South Africa’s premier leg-spinner Imran Tahir dived low to his right and plucked the ball just millimetres from the ground. (HIGHLIGHTS | SCORECARD | POINTS TABLE | FULL SCHEDULE | SEMIS QUALIFICATION SCENARIOS)
It was as athletic a caught & bowled as you’ll see this tournament and sent a disbelieving Imam-ul-Haq back to the hutch for 44.
Immediately after the catch, for a South African record 39th time in an ICC Men’s Cricket World Cup match, the Tahir train left the station and chugged excitedly around the Lord’s infield.
At 40 years of age, Tahir is the oldest player at this World Cup. For context, the competition’s youngest cricketer – 18-year-old Mujeeb Ur Rahman of Afghanistan – was born more than four years after Tahir made his first-class debut.
So, it’s almost poetic that he celebrates wickets with more unadulterated, childlike glee than every one of his younger contemporaries.
The enthusiastic manner in which he wheels away and sprints, endearingly aimlessly but with arms spread wide, further than most quick bowlers’ run-ups, is infectious.
Just ask Babar Azam – who couldn’t help but smile from the non-striker’s end at his opponent’s jubilation.
But even by Tahir’s standards, this celebration seemed to contain more vim and vigour than normal.
Perhaps it was because he had just pulled off a reaction catch with a high degree of difficulty that most 20 or 30-year-olds, let alone 40-year-olds, would struggle to make.
Perhaps it was because the wicket came against Pakistan – the country of his birth and team for which he played Under-19 and A-grade cricket in a previous century.
Perhaps it was because, having announced his retirement from ODI cricket at the end of this World Cup, he knows there won’t be many more moments like this on the grandest stage.
Or perhaps it was because he had just surpassed the great Allan Donald’s to become the leading South African wicket-taker of all-time at World Cups with 39.
Most likely, it was a combination of all these and as he prepares to ride off into the sunset, it’s worth reflecting on just how remarkable it is that Tahir became a South African record-breaker.
Some players are earmarked for greatness from an early age but the leg-spinner didn’t make his ODI debut until February 2011 – just a month before his 32nd birthday.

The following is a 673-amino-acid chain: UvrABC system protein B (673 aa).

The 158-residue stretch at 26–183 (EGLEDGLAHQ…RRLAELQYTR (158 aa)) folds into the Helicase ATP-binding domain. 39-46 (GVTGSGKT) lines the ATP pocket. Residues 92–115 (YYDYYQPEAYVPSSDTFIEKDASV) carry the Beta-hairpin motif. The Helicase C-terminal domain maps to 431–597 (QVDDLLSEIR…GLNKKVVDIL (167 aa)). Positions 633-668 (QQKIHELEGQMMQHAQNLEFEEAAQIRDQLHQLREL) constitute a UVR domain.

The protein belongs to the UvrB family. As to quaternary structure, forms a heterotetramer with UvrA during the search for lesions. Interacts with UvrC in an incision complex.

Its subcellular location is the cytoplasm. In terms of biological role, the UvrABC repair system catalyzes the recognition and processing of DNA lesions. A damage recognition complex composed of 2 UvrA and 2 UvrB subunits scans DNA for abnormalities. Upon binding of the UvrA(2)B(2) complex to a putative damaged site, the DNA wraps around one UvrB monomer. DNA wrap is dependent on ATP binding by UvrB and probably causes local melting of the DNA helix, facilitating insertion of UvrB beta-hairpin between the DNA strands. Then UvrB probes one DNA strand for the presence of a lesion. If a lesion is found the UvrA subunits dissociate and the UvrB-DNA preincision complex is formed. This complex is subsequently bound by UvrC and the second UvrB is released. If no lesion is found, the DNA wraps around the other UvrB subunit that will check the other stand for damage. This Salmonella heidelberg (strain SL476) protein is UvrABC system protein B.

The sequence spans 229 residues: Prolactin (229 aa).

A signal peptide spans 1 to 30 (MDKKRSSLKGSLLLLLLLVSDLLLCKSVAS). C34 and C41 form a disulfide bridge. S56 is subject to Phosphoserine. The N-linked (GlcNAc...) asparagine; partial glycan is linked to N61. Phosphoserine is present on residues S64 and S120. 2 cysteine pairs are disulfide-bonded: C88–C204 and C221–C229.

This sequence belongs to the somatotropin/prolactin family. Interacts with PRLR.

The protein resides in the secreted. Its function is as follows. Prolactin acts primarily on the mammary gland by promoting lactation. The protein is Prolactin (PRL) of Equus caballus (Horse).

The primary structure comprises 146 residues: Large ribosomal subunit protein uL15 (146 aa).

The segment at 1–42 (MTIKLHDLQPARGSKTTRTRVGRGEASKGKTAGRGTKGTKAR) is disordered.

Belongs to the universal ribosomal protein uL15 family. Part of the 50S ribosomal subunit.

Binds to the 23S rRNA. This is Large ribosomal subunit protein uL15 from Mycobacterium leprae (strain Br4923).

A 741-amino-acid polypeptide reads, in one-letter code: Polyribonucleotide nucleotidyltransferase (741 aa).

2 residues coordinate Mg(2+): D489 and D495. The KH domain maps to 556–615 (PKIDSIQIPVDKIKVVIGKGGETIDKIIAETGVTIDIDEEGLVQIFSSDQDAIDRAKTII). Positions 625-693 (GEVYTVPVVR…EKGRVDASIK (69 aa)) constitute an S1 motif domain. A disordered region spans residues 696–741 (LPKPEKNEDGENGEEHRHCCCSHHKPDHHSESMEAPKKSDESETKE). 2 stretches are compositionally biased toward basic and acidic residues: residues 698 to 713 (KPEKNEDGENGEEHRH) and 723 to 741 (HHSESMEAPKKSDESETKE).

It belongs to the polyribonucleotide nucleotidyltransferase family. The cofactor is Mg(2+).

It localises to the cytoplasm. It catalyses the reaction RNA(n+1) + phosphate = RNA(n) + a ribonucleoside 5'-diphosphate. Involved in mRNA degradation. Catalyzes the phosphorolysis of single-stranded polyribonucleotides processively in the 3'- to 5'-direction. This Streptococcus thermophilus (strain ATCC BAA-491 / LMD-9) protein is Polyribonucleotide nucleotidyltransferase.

It’s fair to say he swiftly made up for lost time.
He was the quickest South African bowler to reach 100 ODI wickets, taking just 58 matches, and is still the only spinner to do so.
He became his country’s first player to take a seven-for in a one-day international when he ended with 7/45 against West Indies in 2016 and perhaps his finest moment in a Proteas jersey was the man-of-the-match-winning 4/26 in the ICC Men’s Cricket World Cup 2015 quarter-final with Sri Lanka.
In England this summer, he has continued to rack up the milestones: the oldest South African to appear in a World Cup match, playing his 100th ODI against Bangladesh, the first spinner – of any nationality – to bowl the first over of a World Cup match, and now leapfrogging every one of his countrymen atop the World Cup wickets ranking.
At Lord’s, in addition to his athletic exploits to remove Imam, Tahir also had Pakistan’s other opener, Fakhar Zaman, caught at first slip attempting an ill-advised ramp shot to end with figures of 2/41.
His ninth and tenth victims of the competition mean he currently has the most wickets of any wrist-spinner at the event – just another record to add to his CV.
His efforts ultimately weren’t enough to stop Pakistan racking up an intimidating total of 308/7 that South Africa were unable to chase down – and defeat means their chances of reaching the knockout stages are now over.
As a result, the Tahir train will only have two final chances to get up to speed, so make sure you catch it while you still can.